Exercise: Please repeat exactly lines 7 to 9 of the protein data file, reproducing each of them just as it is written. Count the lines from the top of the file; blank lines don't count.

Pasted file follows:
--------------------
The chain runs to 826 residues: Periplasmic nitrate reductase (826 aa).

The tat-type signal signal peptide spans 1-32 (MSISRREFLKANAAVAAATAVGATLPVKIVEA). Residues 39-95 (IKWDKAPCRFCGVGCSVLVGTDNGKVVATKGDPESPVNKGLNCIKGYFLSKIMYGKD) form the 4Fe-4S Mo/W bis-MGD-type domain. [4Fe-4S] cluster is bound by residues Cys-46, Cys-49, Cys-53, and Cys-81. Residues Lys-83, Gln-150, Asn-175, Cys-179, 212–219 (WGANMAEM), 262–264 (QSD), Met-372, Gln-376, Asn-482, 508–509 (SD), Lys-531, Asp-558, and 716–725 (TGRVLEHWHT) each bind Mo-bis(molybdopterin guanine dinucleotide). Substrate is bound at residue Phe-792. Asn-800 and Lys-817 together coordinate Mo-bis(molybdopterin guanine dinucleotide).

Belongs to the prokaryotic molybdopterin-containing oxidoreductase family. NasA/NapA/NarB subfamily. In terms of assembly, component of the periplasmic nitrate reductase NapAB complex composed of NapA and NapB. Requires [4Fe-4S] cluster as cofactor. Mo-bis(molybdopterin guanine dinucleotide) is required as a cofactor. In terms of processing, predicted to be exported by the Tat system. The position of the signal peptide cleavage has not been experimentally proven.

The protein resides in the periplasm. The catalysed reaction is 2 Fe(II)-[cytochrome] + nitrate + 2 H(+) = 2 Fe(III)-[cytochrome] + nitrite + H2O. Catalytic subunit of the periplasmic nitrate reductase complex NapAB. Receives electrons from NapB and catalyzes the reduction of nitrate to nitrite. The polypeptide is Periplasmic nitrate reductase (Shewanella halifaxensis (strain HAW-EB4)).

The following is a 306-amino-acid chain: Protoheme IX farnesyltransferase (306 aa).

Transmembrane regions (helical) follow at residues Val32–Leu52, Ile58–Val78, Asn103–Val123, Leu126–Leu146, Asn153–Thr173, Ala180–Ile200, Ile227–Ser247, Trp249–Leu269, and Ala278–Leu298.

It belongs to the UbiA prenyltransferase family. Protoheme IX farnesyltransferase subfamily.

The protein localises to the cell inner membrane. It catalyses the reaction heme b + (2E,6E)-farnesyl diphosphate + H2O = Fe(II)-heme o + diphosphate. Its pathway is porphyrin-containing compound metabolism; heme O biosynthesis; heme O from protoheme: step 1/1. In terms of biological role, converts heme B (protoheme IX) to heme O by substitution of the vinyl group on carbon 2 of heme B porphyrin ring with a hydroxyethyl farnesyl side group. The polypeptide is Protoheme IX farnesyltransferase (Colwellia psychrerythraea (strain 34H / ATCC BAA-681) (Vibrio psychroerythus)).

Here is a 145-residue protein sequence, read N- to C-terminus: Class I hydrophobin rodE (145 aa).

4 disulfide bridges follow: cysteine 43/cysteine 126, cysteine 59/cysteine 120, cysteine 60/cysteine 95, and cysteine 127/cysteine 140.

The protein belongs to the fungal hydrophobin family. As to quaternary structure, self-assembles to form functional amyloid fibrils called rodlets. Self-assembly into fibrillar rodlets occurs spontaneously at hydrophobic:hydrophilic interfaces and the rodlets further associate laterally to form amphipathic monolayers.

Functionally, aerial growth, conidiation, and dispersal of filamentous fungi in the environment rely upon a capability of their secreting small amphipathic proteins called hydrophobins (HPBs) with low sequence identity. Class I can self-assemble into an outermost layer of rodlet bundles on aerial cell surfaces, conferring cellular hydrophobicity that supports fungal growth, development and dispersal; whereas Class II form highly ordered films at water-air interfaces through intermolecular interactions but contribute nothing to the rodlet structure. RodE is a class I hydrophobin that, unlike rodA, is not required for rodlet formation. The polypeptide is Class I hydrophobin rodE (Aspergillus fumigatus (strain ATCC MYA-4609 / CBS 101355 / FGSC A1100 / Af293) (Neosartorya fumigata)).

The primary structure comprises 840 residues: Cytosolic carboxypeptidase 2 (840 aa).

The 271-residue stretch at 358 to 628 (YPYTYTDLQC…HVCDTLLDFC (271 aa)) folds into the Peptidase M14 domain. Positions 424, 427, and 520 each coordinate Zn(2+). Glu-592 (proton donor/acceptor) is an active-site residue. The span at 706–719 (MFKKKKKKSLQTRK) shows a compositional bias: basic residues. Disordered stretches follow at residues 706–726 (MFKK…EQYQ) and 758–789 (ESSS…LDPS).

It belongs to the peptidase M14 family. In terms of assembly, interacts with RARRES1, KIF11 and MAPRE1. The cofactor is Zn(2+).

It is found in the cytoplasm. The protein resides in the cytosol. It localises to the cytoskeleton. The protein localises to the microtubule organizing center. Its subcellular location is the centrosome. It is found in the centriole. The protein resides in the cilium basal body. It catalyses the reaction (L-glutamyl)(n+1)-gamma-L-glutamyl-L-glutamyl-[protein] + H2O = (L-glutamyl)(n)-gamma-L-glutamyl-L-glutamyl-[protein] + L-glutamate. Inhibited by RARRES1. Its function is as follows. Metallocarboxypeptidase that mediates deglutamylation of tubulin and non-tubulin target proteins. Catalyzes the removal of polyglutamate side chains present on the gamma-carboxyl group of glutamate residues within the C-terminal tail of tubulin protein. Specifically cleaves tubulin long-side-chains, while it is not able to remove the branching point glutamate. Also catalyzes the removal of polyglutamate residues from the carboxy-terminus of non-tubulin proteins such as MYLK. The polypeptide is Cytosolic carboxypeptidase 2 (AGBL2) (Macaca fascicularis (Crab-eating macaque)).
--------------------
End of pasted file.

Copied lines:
It belongs to the UbiA prenyltransferase family. Protoheme IX farnesyltransferase subfamily.

The protein localises to the cell inner membrane. It catalyses the reaction heme b + (2E,6E)-farnesyl diphosphate + H2O = Fe(II)-heme o + diphosphate. Its pathway is porphyrin-containing compound metabolism; heme O biosynthesis; heme O from protoheme: step 1/1. In terms of biological role, converts heme B (protoheme IX) to heme O by substitution of the vinyl group on carbon 2 of heme B porphyrin ring with a hydroxyethyl farnesyl side group. The polypeptide is Protoheme IX farnesyltransferase (Colwellia psychrerythraea (strain 34H / ATCC BAA-681) (Vibrio psychroerythus)).

Here is a 145-residue protein sequence, read N- to C-terminus: Class I hydrophobin rodE (145 aa).